Vanessa believes through the arts, shared identity and culture, community members can connect and empower each other to drive community development that revitalizes neighborhoods without gentrification. She hopes to utilize her love of helping others, classroom experiences and community psychology empirical research to create a sustainable future for Chicago’s far south side Chicago communities. In the midst of a health and racial syndemic, Vanessa hopes to concentrate on expanding community wellness, community commerce and culturally-centered educational opportunities for Black women and girls to redefine what strength, wellness and prosperity look like on Chicago’s south side.
Working at the intersection of culture, community service and education, Vanessa spent her time at Western Illinois University serving as Vice President of the Zeta Iota Chapter of Alpha Kappa Alpha Sorority, Incorporated. She earned a B.S. in Fashion Merchandising and Music Business in 2006 before attending National-Louis University (NLU) and earning a Master’s in Teaching in 2011. Vanessa is currently pursuing her PhD in Community Psychology at NLU.
Nicole Vaughn is a lifelong resident of Chicago’s Englewood neighborhood. Nicole worked in Englewood Cure Violence (formerly Ceasefire) to end senseless shootings and killings that plagued the neighborhodd. She is currently the leadorganizer in Englewood to end mass incarceration.
In 2012, Nicole co-founded and became the Executive Director of We R Englewood, a recognized 501 (c) 3, serving youth and families in the Englewood community. We R Englewood provide the community with the resources needed to raise awareness of health and safety. We R Englewood also hosts several events throughout the year to educate and provide the community with information and additional resources.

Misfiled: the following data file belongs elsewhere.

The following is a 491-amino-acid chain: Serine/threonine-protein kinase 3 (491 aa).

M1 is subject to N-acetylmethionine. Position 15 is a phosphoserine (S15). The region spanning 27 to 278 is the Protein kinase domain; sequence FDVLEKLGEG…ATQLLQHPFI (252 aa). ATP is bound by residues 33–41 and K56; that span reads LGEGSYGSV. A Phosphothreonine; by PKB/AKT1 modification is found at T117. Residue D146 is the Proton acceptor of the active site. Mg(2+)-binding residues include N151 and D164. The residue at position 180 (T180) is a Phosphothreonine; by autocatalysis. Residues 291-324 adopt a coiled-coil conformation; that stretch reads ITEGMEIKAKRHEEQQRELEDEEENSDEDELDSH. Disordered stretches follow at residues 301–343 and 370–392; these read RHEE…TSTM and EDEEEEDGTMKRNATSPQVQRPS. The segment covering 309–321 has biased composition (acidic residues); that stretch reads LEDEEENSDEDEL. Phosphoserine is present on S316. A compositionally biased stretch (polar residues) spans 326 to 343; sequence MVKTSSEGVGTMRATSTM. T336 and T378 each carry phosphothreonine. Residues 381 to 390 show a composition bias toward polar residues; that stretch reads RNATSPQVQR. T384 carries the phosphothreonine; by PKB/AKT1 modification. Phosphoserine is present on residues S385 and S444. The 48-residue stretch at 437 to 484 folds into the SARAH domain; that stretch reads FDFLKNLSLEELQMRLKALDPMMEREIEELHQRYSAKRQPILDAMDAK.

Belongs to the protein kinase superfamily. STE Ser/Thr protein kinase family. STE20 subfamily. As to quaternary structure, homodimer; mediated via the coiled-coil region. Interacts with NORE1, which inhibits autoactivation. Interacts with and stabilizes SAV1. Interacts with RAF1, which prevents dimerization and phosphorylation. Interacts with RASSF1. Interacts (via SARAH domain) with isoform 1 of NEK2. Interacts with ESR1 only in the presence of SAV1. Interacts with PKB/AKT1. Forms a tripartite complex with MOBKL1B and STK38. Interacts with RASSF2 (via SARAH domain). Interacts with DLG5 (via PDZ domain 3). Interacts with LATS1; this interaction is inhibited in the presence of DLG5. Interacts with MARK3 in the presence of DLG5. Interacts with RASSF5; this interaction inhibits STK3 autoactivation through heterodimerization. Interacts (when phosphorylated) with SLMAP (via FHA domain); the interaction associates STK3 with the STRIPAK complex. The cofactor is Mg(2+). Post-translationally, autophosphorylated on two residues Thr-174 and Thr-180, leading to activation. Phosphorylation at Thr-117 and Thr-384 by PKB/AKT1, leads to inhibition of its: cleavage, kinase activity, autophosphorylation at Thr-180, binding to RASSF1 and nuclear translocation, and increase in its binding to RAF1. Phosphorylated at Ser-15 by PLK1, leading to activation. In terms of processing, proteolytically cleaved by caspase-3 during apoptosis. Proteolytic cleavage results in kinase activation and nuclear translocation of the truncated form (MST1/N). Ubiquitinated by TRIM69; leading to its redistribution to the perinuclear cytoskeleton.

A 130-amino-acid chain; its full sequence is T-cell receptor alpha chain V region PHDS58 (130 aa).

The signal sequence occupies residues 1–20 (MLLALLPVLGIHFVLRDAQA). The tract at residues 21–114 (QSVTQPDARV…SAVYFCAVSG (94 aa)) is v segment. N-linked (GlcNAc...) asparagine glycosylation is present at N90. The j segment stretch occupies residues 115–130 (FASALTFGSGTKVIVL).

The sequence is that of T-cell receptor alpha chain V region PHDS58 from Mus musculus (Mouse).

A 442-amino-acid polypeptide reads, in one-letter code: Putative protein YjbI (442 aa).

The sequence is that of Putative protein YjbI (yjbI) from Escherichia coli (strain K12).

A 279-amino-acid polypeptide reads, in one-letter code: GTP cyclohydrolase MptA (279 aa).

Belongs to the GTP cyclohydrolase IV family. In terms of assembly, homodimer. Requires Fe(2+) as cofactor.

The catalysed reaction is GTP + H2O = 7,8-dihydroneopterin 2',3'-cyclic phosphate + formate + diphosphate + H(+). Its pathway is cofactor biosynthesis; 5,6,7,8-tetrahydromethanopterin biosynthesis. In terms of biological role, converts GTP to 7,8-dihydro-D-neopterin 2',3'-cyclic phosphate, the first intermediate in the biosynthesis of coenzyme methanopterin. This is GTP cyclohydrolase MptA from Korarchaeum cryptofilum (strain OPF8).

In 2016, Nicole ran for political office, State Representative in the 6th legislative district. She was unsuccessful in winning her election but was very proud of garnishing over 20% of the vote which equated to over 4,700 votes. The real victory was running a grassroots campaign and the residents in the 6th district believed in her mission to change the status quo.
Nicole may be most proud of restoring the historic Englewood Back to School Parade in 2014. The Parade is truly a gem and has been a part of the community for 59 years. She was able to bring organizations and families back together to continue a great tradition. It is her belief that this event will help revitalize hope and restore the sense of community and pride that once existed in the Englewood community. Through her leadership, the parade in 2014-2019 had over 6,000 attendees. At the parades, over 5,000 bags of school supplies were given away, there was free food and drinks, free haircuts, fun activities and other giveaways. Nicole desires to pursue entrepreneurship in her community in efforts to make an even greater impact. But more than anything, Nicole is a proud resident of Englewood.